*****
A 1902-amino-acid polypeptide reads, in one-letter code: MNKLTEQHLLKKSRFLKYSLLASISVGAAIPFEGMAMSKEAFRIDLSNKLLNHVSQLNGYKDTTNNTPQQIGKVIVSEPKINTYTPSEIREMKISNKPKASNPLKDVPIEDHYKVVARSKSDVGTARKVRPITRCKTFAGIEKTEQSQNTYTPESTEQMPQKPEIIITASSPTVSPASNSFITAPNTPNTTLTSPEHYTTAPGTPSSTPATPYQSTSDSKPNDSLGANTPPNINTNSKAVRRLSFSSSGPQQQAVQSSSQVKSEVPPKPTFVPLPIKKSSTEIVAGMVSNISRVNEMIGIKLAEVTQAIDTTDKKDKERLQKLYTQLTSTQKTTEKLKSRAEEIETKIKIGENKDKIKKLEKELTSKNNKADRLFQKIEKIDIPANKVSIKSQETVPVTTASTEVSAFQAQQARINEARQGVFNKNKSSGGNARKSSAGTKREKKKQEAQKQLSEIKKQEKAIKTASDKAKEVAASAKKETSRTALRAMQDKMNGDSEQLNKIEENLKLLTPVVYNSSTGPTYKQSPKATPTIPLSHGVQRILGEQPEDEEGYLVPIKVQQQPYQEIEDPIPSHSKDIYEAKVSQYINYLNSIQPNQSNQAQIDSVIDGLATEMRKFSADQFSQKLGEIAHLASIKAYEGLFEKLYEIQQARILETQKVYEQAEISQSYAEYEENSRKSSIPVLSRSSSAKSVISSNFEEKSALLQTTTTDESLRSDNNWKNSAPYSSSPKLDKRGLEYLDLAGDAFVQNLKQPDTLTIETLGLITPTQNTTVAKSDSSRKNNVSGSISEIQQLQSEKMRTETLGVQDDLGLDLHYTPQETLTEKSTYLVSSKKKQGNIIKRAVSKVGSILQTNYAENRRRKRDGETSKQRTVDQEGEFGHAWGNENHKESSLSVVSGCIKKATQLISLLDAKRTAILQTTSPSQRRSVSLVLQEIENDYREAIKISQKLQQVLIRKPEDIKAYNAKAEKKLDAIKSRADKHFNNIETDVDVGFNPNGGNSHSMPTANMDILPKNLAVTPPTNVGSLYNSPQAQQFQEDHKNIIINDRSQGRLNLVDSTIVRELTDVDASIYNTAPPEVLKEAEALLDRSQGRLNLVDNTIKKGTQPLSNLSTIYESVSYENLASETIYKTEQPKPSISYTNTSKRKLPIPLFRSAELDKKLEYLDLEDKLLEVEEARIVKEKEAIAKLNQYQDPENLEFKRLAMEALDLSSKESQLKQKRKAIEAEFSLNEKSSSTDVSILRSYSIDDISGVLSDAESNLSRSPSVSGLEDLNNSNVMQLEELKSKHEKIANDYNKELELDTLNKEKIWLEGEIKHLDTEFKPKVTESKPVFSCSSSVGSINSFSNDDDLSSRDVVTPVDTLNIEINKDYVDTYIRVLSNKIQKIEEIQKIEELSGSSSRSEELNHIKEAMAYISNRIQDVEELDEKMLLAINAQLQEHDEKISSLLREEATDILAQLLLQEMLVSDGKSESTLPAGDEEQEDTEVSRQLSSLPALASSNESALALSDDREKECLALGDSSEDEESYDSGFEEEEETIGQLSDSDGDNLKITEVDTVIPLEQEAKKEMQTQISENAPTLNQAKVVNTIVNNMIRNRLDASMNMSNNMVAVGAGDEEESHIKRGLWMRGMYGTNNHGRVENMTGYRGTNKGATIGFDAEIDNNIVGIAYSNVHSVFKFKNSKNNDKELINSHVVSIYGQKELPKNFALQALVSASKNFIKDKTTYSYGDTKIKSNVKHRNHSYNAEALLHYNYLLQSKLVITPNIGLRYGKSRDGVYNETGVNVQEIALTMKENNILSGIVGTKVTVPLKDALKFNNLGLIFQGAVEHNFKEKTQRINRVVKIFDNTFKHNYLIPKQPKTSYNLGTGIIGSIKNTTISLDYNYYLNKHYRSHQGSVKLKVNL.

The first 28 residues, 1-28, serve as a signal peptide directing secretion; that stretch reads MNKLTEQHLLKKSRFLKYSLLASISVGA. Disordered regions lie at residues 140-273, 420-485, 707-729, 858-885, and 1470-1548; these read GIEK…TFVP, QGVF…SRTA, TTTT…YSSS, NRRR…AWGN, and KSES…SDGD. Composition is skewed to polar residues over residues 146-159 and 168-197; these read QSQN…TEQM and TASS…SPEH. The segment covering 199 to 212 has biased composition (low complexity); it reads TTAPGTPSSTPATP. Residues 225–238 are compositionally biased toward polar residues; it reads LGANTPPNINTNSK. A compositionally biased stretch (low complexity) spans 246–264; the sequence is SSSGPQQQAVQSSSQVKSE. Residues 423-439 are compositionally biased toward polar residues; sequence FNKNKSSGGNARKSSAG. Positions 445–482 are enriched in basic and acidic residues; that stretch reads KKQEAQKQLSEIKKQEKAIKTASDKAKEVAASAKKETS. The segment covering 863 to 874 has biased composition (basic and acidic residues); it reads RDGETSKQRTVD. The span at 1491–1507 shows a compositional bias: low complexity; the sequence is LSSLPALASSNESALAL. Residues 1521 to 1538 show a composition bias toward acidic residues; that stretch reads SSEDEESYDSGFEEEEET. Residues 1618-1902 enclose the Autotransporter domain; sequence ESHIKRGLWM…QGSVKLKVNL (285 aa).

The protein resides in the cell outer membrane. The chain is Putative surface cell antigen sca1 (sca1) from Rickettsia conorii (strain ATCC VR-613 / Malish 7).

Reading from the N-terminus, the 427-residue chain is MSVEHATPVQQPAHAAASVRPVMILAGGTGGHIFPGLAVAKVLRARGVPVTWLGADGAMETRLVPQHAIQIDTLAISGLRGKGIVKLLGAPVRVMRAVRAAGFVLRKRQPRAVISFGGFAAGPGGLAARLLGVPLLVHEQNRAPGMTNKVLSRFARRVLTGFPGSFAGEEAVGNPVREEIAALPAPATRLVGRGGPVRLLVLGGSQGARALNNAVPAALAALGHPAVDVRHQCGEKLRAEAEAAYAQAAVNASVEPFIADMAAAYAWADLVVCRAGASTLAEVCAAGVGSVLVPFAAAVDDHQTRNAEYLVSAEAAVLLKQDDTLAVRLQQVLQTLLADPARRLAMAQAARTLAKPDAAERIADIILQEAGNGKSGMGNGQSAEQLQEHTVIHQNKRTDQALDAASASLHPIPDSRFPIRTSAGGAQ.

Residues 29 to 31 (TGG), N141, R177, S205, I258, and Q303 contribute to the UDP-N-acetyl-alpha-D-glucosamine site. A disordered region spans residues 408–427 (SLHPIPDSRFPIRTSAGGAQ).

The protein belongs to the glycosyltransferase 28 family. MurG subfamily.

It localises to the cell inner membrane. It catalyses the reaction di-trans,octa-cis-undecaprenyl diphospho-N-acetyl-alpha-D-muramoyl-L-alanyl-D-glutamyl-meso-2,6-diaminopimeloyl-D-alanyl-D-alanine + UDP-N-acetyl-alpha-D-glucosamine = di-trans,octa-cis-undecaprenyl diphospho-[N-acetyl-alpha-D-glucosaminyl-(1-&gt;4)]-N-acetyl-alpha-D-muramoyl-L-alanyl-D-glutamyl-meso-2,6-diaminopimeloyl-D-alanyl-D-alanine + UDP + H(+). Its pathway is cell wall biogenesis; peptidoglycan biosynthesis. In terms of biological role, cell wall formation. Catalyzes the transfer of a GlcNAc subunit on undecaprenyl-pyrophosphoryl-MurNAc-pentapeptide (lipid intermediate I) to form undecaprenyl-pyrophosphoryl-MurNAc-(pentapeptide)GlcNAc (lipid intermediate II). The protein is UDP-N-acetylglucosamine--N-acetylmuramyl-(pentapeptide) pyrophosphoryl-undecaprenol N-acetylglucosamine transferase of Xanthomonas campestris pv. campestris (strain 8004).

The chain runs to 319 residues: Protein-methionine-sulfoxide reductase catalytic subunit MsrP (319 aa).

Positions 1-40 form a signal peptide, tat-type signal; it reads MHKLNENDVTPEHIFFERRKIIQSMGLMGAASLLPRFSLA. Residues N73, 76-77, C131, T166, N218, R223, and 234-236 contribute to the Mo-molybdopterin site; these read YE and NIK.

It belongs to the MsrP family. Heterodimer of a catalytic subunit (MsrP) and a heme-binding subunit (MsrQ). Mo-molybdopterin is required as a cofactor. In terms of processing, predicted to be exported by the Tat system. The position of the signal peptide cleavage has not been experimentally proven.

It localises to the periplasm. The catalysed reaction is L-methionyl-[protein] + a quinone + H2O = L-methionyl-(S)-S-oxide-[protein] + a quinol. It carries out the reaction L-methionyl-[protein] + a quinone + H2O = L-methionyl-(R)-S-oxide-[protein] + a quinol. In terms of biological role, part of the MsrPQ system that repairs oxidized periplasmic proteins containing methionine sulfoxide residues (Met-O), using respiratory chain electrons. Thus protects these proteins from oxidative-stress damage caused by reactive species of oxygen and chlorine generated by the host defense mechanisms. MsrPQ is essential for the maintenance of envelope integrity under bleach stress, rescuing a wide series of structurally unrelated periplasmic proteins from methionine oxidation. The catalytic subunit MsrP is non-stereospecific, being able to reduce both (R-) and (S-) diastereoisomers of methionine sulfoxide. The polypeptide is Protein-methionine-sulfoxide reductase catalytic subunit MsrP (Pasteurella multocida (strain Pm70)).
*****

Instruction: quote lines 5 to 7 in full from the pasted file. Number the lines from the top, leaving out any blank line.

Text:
Residues 29 to 31 (TGG), N141, R177, S205, I258, and Q303 contribute to the UDP-N-acetyl-alpha-D-glucosamine site. A disordered region spans residues 408–427 (SLHPIPDSRFPIRTSAGGAQ).

The protein belongs to the glycosyltransferase 28 family. MurG subfamily.

It localises to the cell inner membrane. It catalyses the reaction di-trans,octa-cis-undecaprenyl diphospho-N-acetyl-alpha-D-muramoyl-L-alanyl-D-glutamyl-meso-2,6-diaminopimeloyl-D-alanyl-D-alanine + UDP-N-acetyl-alpha-D-glucosamine = di-trans,octa-cis-undecaprenyl diphospho-[N-acetyl-alpha-D-glucosaminyl-(1-&gt;4)]-N-acetyl-alpha-D-muramoyl-L-alanyl-D-glutamyl-meso-2,6-diaminopimeloyl-D-alanyl-D-alanine + UDP + H(+). Its pathway is cell wall biogenesis; peptidoglycan biosynthesis. In terms of biological role, cell wall formation. Catalyzes the transfer of a GlcNAc subunit on undecaprenyl-pyrophosphoryl-MurNAc-pentapeptide (lipid intermediate I) to form undecaprenyl-pyrophosphoryl-MurNAc-(pentapeptide)GlcNAc (lipid intermediate II). The protein is UDP-N-acetylglucosamine--N-acetylmuramyl-(pentapeptide) pyrophosphoryl-undecaprenol N-acetylglucosamine transferase of Xanthomonas campestris pv. campestris (strain 8004).